By Alejandra Gonzalez
Pulse Staff Reporter
Most of us tend to be so overwhelmed with classes that we hardly even eat, and for others, it’s the exact opposite, relying on sugary-fatty foods to keep their momentum going.
What we consume is not just directly related to how much we weigh, but it is also a huge factor on our brain and our bodies. Some of the easiest ways to stay focused in your classes and while studying are to eat foods that are beneficial to your brain and your immune system.
“Every morning, I make myself a bowl of oatmeal because it gives me just enough nutrition for my body to wake up, and [I] grab some fruit to snack on throughout the day to keep my sugar and energy pumping,” said Amanda Cortez, a sophomore Computer Science major at Palo Alto College.
Oats, yogurt and blueberries are popular choices for your first meal because they hold natural nutrients and vitamins that help your metabolism. Whole grains, the entire seed of a plant, are a common favorite that also produce B vitamins, which gives your body energy and keeps your brain working at a steady pace.
Blueberries improve your memory and help keep your brain and heart functioning properly. Dairy intake helps with strength and energy throughout the day. Drinking almond and soy milk keeps your energy high. Some other healthy drinks to enjoy throughout the day are citrus teas, turmeric teas and organic smoothies.
Carlos Delgado, a sophomore Kinesiology major at Palo Alto College, said, “I go to school and work full time, so most of the time I skip breakfast. I make sure I make myself a protein shake that’ll give me most of the nutrients I’ll need to get through the day, but (sometimes) it’s hard to go home and make a healthy, cooked meal when it is easier to pick up something fast and on the go.”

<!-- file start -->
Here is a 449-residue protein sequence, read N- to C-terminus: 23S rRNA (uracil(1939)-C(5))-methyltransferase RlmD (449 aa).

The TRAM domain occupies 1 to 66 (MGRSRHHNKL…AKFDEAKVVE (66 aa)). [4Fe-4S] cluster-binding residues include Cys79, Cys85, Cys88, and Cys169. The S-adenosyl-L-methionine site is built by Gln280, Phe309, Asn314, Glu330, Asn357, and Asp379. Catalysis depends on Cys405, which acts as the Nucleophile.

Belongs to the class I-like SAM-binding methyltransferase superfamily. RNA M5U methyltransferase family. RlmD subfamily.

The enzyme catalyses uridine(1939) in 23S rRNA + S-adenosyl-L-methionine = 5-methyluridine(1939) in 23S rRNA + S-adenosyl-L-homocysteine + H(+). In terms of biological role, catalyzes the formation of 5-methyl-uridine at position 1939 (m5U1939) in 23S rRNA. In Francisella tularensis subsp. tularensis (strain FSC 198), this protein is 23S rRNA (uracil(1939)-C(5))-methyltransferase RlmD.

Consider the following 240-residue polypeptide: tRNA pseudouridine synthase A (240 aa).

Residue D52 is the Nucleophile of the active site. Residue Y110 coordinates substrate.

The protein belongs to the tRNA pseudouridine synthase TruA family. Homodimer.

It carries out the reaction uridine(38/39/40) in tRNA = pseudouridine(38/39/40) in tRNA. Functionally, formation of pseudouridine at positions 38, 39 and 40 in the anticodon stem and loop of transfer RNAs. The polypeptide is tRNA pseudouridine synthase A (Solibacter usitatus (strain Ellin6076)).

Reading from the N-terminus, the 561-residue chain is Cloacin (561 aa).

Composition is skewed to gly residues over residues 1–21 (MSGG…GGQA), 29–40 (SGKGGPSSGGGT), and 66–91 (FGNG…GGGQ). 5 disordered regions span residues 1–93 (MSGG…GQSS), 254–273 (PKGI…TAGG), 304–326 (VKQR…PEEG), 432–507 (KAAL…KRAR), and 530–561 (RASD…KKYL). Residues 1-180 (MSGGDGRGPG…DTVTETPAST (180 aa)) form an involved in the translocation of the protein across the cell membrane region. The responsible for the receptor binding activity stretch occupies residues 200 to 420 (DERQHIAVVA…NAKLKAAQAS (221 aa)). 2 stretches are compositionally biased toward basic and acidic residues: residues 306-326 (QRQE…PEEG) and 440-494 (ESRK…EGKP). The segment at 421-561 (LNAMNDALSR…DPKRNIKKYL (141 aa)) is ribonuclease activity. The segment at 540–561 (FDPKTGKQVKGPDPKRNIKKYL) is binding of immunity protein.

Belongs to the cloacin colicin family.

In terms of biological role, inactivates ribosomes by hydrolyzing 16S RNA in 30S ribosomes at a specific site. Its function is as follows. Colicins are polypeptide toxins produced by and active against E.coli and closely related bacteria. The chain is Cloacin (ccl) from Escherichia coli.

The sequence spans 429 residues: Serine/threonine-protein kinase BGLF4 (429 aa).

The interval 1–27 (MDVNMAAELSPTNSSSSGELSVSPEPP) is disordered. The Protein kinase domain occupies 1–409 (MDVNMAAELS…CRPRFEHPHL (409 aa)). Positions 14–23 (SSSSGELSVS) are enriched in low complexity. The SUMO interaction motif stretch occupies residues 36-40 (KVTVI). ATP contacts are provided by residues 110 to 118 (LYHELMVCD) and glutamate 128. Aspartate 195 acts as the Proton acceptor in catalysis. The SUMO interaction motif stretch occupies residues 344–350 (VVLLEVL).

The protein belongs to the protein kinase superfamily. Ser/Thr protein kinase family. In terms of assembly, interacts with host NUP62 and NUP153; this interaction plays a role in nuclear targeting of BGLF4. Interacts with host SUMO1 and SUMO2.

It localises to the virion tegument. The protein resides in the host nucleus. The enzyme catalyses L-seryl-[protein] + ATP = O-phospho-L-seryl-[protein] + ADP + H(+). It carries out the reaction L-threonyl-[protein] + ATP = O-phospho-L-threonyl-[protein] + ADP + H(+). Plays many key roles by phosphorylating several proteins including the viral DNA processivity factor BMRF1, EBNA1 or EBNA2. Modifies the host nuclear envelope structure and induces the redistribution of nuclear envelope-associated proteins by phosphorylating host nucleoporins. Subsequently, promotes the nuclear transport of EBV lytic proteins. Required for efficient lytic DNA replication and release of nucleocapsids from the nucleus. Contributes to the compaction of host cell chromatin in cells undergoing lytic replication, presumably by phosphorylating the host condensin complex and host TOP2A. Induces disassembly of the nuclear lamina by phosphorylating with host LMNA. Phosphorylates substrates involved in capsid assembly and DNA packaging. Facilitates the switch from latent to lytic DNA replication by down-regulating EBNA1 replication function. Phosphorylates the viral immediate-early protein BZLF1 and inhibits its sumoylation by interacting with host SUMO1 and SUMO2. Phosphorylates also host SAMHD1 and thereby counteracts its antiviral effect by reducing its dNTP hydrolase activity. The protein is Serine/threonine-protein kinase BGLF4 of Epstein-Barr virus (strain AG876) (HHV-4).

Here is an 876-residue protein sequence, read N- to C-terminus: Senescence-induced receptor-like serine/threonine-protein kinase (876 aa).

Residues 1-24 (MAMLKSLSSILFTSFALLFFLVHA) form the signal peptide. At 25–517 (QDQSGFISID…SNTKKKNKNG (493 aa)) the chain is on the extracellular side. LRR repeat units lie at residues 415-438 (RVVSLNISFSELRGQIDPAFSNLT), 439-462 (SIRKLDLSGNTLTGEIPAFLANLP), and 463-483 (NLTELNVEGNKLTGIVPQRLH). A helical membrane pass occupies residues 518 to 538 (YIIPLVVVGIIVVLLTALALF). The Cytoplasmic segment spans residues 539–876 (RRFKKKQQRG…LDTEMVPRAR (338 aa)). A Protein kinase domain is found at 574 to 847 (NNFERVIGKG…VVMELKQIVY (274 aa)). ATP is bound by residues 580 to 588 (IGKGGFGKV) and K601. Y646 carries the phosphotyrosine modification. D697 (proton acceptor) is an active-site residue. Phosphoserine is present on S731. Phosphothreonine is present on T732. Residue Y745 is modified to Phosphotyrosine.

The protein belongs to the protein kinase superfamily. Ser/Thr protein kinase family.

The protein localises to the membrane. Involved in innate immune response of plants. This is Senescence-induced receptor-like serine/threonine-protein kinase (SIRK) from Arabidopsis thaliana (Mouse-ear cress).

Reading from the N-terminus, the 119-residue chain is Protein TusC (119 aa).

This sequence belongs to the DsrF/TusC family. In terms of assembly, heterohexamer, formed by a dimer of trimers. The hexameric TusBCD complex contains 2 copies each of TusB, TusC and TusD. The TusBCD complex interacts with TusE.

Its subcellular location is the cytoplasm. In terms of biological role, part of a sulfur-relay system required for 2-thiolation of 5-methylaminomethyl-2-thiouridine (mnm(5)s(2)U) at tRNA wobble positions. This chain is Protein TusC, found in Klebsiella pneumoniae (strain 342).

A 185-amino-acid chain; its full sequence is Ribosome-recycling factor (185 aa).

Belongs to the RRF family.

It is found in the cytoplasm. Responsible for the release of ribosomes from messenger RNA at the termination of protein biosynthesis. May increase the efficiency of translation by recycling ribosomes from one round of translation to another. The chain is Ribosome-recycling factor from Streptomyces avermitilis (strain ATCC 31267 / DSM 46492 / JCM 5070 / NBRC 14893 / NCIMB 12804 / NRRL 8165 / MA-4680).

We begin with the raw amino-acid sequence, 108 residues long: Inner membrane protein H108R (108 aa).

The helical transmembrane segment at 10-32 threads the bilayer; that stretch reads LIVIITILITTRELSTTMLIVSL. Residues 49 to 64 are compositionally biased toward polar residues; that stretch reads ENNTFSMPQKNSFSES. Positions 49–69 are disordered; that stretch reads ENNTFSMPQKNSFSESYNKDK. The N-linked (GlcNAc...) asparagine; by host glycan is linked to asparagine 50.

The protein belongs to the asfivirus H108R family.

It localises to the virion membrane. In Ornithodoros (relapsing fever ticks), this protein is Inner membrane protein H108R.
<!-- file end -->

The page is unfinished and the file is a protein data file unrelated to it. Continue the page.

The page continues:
Throughout the day, you want to make sure you are taking the amount of protein your body needs. For lunch and dinner, chicken and fish, like salmon, tuna and sardines, are a popular healthy choice. Vegetables, like asparagus, spinach and broccoli, are considered the best choice to improve your brain’s ability to take in new information and also to protect.
Matthew Cerda, a freshman Nursing major at Palo Alto College said, “I remember being so stressed in my classes that I would skip breakfast and lunch just to study and finish homework. I wouldn’t have an exact time when I ate. I would just eat when I felt hungry, which was most of the time. I started to notice that I was starting to weigh more than usual. I visited my doctor, and he told me that it is important that I have an appropriate eating schedule because it can cause unhealthy dietary issues in the future.”
It is important that you are eating breakfast, lunch and dinner. It’s not only to keep your diet in check, but it helps your brain function properly.